References

  1. ^ FCC History Cards for KBCW
  2. ^ Newton, Dwight (March 13, 1966). "Kaiser TV On the Way". San Francisco Examiner. p. II:5. Archived from the original on September 27, 2021. Retrieved September 26, 2021.
  3. ^ Newton, Dwight (January 2, 1968). "Channel 44 Opens Today". San Francisco Examiner. p. 55. Archived from the original on September 27, 2021. Retrieved September 26, 2021.
  4. ^ a b Newton, Dwight (October 16, 1967). "New KBHK Warms Up". San Francisco Examiner. p. 19. Archived from the original on September 27, 2021. Retrieved September 26, 2021.
  5. ^ Newton, Dwight (December 6, 1967). "New Life at 420 Taylor". San Francisco Examiner. p. 75. Archived from the original on September 27, 2021. Retrieved September 26, 2021.
  6. ^ a b Newton, Dwight (April 27, 1969). "Year of failure for high-number television". San Francisco Examiner. p. B5. Archived from the original on September 27, 2021. Retrieved September 26, 2021.
  7. ^ Newton, Dwight (May 8, 1969). "The Year of The Brochure". San Francisco Examiner. p. 37. Archived from the original on September 27, 2021. Retrieved September 26, 2021.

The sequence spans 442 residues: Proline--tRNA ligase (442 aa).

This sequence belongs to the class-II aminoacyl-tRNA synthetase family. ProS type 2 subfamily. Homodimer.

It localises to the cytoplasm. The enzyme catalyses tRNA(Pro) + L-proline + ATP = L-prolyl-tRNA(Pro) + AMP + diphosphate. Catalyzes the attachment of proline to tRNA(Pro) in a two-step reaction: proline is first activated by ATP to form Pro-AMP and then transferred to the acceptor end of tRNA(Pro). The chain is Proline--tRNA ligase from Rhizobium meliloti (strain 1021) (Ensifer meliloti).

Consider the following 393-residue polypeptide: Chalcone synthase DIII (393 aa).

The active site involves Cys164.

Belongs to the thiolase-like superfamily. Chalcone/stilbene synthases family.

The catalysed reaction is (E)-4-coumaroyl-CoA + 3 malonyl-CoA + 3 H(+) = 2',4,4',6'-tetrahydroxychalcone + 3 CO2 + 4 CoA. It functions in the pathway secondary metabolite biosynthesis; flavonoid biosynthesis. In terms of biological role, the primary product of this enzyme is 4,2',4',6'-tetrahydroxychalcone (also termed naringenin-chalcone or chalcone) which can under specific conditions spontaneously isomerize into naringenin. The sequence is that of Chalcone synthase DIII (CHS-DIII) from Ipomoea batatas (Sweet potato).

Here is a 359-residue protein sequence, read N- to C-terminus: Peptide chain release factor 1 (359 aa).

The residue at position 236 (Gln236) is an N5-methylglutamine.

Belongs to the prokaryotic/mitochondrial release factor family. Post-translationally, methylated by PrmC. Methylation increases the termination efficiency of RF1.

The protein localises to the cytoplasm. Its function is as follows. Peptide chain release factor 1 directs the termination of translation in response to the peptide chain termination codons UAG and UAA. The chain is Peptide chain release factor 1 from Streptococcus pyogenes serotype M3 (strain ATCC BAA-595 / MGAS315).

8. ^ Newton, Dwight (March 16, 1972). "A Reborning At KEMO-TV". San Francisco Examiner. p. 19. Archived from the original on September 27, 2021. Retrieved September 26, 2021.
  9. ^ Newton, Dwight (August 10, 1975). "Spanish station: TViva!!". San Francisco Sunday Examiner and Chronicle. p. C10. Archived from the original on September 27, 2021. Retrieved September 26, 2021.
  10. ^ "Station sales rise with curve of air billings" (PDF). Broadcasting. January 31, 1977. p. 23. Archived (PDF) from the original on March 8, 2021. Retrieved September 26, 2021.
  11. ^ a b Mann, Bill (July 26, 1983). "Sales of KDIA and KBHK hold promise for Bay Area". Oakland Tribune. p. C-6. Archived from the original on September 27, 2021. Retrieved September 26, 2021.
  12. ^ "KQED to study UHF signals". San Francisco Examiner. May 24, 1985. p. B10. Archived from the original on September 27, 2021. Retrieved September 26, 2021.
  13. ^ Calandra, Thom (August 16, 1992). "It's an office renter's market". San Francisco Examiner. pp. E-1, E-6. Archived from the original on September 27, 2021. Retrieved September 26, 2021.